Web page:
What are the common reasons executors get sued?

When a testator, or the person who is drafting a will, goes to select the executor of their estate, they're often advised to pick someone who is both loyal and trustworthy. They're told to do this to make sure that their final wishes have the best chance of being honored and also because there's often significant wealth that they are entrusted to handle. Executors who have poorly handled their responsibilities have been sued.

Although a Lafayette testator can appoint a licensed California professional such as an attorney, financial planner or accountant to the role of executor, few do. Instead, they have a trusted friend or relative handle those responsibilities. The individual that they appoint to this role often hasn't been trained as to what they're supposed to do. They often make mistakes in distributing assets or reporting information to the probate court.

One reason that executors of estates often get sued is that they neglect to understand that their responsibility is to distribute assets in alignment with what's outlined in the testator's will. When an executor allows their own personal beliefs, thoughts or allegiances to determine who they distribute assets to instead of following the testator's final wishes, they often get sued.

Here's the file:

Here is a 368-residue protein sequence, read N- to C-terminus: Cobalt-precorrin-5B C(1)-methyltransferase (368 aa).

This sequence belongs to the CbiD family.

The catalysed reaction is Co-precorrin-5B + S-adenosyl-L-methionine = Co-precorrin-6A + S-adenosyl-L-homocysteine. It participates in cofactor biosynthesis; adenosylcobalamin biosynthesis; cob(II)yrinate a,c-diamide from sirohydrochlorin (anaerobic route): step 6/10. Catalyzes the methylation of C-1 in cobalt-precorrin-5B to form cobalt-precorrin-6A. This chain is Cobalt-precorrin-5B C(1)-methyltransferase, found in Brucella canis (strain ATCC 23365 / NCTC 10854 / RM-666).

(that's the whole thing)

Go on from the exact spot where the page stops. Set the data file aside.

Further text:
Each jurisdiction has existing laws that specify who can assume the role of the executor. In many cases, the individual appointed to this role can't also be a beneficiary. If the person selected to be executor finds out that they're also slated to receive the estate's assets, then they may need to ask a judge to appoint someone else to serve as executor or otherwise risk being sued for impropriety by the other beneficiaries.

Executors of estates also often find themselves facing a lawsuit because they either fail to have assets assessed for their value or neglect to have it done as promptly as they should before its monetary worth decreases.

There are many instances in which executors have been sued for poorly handling an estate's assets. If you know what your responsibilities are and have someone guiding you through your role, then you may avoid having a lawsuit filed against you. An attorney can provide you with the necessary information to minimize your legal exposure.

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